Mrs Lucy Whelan1, Ms Jamieson Sebire1
1Monash Health, Cheltenham, Australia
Aim: To identify the most satisfying type of supervision for AHAs, and to monitor its frequency.
Method: In 2017 AHA’s working across the network formed a working party to run a six month trial of clinical supervision types: Individual (Higher Grade AHA or Allied Health Professional (AHP) lead), Group with higher Grade AHA as lead, Group with AHP lead, and Peer. A satisfaction survey was designed and completed pre and post-trial by AHAs, AHPs, and Managers.
Results: The trial was completed by AHAs and AHPs across the network. This survey was completed 42:33 AHAs, 35:20 AHPs and 11:9 Managers (pre:post). It was identified there was a 9% increase in AHA satisfaction, 30% increase in AHP satisfaction and 34% increase in Manager satisfaction.
Conclusion: Overall the trial improved awareness of CS requirements. Staff satisfaction with CS frequencies also increased. Feedback received from AHA’s involved were that there was an increase in addressing concerns and improving performance enhancement/ development. Ongoing monitoring by the AHA working party is required to ensure the entitlements to CS are fulfilled.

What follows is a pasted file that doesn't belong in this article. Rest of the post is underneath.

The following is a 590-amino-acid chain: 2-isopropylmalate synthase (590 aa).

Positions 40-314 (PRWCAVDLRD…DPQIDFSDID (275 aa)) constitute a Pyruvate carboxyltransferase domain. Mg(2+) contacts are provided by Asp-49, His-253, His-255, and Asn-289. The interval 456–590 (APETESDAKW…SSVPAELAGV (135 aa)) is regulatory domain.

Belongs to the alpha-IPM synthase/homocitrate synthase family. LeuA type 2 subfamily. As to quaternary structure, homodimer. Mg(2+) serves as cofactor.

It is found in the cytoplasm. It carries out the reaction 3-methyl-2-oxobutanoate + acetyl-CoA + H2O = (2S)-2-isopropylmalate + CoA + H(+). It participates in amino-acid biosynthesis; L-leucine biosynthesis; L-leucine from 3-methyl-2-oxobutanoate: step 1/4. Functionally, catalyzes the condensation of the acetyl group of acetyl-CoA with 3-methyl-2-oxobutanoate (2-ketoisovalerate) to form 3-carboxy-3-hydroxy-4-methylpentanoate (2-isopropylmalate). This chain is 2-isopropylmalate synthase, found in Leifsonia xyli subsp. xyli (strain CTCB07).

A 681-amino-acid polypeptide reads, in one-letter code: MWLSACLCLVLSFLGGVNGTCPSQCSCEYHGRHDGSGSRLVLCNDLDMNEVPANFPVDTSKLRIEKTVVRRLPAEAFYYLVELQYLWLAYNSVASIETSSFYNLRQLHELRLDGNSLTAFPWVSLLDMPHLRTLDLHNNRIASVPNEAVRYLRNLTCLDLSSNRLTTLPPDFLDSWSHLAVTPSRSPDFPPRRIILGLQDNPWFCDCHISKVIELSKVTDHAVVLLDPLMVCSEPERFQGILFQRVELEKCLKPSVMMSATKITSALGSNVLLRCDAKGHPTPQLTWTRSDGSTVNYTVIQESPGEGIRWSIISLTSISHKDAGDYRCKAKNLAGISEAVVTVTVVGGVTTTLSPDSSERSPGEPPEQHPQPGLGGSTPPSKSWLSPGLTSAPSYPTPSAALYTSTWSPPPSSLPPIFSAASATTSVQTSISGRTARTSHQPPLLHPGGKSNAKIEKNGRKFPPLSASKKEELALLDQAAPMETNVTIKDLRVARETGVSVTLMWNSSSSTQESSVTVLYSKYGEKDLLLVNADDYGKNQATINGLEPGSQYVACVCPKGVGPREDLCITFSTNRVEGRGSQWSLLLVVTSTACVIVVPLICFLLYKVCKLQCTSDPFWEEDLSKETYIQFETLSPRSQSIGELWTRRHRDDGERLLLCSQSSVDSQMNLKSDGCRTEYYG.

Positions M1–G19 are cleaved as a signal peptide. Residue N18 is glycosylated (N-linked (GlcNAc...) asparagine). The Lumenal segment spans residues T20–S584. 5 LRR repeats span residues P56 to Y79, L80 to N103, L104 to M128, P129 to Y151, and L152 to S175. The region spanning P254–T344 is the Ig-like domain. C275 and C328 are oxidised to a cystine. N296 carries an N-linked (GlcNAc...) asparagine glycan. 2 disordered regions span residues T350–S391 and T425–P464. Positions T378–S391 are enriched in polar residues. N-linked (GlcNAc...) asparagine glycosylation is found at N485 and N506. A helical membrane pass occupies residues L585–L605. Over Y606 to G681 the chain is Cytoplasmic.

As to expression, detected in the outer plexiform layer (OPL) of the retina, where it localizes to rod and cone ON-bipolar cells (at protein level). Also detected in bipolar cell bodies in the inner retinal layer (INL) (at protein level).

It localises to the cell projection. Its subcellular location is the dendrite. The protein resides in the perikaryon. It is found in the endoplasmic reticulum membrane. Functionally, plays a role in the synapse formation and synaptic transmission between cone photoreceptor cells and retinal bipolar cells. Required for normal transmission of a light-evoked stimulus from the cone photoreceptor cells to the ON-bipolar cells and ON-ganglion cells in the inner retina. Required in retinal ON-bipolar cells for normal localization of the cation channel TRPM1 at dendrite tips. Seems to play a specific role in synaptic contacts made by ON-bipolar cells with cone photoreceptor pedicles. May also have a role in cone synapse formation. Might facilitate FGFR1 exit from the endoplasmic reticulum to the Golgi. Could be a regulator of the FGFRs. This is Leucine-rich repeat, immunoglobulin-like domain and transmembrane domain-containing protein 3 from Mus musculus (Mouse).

Significance to Allied Health: AHA CS is an entitlement that must be fulfilled to continue addressing concerns and career development/enhancement.
Lucy Whelan is a Physiotherapist by background with a Masters Degree in Public Health and a career spanning over 15 years in Australia and the United Kingdom. She is currently forging the path for the Allied Health Assistant and Support workforce at Monash Health. She is passionate about quality driven improvement and appropriate governance for all. In order to align with their Allied Health colleagues and further expand and grow the roles of Allied Health Assistants, some large pieces of work are underway around Credentialing, Scope of Practice, Clinical Supervision, Professional Development, Referral/Delegation tools, Priority Tools and Students